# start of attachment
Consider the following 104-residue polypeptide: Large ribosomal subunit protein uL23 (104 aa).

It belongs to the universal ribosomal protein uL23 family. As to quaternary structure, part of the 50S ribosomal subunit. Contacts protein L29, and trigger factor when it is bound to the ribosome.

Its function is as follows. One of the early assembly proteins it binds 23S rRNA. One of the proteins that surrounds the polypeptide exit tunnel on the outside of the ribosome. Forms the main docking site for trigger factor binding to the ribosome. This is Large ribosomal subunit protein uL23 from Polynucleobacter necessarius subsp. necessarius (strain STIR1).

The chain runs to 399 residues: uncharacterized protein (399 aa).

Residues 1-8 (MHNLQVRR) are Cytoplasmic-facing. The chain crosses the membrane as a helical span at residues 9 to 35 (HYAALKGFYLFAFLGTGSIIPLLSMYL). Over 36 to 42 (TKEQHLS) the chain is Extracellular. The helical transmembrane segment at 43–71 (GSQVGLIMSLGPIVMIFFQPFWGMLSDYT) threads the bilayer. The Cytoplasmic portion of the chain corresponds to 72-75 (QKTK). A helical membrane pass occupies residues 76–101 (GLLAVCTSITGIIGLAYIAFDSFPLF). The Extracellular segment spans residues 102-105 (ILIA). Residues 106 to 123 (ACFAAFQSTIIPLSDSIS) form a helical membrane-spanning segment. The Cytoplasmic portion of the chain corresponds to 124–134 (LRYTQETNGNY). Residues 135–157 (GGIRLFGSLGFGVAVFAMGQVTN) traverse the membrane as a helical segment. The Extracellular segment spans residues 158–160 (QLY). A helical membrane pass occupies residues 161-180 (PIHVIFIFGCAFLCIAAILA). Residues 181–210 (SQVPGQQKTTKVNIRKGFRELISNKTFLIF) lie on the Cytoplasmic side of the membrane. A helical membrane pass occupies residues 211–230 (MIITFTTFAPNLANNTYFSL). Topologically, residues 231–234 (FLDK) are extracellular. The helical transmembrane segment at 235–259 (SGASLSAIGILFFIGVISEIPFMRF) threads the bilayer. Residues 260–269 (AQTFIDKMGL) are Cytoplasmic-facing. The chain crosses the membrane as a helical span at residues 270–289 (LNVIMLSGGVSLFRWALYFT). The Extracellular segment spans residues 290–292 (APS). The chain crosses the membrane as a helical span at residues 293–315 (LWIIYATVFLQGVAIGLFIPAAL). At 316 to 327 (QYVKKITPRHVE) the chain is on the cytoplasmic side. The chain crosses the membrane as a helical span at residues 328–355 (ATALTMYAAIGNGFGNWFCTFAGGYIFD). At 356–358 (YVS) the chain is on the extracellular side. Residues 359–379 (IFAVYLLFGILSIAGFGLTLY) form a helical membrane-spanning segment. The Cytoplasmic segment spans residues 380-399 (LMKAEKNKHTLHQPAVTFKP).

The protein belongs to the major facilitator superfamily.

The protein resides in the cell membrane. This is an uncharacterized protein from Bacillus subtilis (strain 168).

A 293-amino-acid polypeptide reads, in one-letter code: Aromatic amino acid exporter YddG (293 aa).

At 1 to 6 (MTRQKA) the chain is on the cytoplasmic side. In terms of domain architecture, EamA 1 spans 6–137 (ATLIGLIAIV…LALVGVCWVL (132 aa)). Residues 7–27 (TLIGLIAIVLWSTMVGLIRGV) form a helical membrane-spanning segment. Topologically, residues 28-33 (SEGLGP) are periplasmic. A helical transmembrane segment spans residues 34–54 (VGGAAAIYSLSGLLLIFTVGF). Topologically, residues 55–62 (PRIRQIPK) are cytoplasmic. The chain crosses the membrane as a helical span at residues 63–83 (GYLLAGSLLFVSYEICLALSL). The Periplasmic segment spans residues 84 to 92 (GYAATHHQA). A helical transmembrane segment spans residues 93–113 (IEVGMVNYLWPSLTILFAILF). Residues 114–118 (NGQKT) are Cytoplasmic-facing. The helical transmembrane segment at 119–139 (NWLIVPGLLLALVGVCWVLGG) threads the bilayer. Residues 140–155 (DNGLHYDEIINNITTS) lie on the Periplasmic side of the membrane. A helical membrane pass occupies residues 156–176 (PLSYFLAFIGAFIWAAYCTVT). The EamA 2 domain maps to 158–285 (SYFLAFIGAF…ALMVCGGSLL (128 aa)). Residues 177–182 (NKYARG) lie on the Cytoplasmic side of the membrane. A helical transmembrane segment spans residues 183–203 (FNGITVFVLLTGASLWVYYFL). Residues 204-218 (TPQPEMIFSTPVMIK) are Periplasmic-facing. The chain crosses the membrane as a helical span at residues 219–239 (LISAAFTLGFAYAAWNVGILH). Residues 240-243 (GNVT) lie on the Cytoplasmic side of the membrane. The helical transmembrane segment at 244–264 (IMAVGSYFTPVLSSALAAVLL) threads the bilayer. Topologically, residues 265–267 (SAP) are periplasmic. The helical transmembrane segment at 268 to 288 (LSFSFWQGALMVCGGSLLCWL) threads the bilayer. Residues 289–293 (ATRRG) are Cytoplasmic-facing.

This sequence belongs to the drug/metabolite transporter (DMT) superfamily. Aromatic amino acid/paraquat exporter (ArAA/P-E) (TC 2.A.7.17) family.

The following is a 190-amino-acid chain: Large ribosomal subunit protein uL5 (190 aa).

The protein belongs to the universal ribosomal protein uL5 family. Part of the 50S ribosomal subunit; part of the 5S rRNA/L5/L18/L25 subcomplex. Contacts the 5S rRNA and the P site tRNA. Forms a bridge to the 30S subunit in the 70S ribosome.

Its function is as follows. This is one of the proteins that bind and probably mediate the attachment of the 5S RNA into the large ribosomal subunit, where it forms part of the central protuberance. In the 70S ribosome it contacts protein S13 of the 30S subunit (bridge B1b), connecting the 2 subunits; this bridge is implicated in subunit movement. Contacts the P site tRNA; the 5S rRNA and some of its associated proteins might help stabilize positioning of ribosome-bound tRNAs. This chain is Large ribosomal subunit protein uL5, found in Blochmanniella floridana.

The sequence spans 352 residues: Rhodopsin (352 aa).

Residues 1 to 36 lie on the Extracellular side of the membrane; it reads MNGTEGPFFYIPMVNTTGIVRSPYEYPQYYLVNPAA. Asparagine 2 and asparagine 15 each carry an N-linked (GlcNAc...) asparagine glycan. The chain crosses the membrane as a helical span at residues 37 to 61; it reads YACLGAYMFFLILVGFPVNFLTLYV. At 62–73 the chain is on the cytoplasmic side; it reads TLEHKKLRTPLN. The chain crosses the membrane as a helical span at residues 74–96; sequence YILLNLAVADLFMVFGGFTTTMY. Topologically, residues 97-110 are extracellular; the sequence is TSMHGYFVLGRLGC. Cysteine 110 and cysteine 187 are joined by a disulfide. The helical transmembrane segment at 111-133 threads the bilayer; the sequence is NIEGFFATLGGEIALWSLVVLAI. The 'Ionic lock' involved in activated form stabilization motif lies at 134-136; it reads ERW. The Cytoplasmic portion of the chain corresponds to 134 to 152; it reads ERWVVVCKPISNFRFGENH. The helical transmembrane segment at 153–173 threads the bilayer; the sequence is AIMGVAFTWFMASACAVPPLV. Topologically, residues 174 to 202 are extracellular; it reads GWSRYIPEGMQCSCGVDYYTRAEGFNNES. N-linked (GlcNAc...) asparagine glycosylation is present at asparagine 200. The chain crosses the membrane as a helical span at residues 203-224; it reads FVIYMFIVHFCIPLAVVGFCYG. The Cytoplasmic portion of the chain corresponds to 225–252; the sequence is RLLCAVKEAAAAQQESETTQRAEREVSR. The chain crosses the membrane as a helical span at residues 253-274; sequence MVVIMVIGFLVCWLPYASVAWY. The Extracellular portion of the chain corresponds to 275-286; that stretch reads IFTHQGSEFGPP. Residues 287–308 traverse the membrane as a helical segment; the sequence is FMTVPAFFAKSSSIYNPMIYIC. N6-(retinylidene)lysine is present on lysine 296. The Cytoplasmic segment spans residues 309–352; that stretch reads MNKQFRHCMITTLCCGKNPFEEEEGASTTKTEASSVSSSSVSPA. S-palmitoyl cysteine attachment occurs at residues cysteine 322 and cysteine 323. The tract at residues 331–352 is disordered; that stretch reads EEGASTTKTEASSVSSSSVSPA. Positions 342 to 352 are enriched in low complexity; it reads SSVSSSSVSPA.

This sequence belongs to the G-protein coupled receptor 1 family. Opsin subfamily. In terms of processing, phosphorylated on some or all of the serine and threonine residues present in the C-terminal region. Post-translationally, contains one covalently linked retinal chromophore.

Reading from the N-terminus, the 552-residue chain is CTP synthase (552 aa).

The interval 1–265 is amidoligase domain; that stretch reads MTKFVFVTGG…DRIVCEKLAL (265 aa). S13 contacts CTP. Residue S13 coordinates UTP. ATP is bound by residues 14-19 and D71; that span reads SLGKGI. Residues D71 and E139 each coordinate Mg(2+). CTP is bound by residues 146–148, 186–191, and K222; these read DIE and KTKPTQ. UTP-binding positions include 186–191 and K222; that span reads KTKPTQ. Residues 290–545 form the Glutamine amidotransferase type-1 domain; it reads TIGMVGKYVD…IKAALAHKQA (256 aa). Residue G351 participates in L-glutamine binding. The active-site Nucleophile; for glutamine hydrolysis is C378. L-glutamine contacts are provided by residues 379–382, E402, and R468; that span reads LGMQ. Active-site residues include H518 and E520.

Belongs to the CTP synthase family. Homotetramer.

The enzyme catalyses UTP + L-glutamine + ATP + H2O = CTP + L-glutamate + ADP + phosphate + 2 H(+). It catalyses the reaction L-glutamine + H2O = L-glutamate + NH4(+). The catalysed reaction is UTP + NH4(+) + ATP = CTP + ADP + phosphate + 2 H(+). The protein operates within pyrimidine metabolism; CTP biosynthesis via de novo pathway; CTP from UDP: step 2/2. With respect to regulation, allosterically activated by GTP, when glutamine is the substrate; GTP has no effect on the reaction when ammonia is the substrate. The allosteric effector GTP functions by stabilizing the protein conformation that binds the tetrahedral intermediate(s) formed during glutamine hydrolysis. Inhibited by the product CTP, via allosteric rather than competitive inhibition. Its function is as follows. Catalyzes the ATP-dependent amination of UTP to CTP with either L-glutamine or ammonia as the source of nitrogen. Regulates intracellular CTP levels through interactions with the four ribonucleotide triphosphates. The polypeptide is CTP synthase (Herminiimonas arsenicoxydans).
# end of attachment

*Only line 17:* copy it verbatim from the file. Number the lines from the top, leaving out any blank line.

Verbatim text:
Reading from the N-terminus, the 552-residue chain is CTP synthase (552 aa).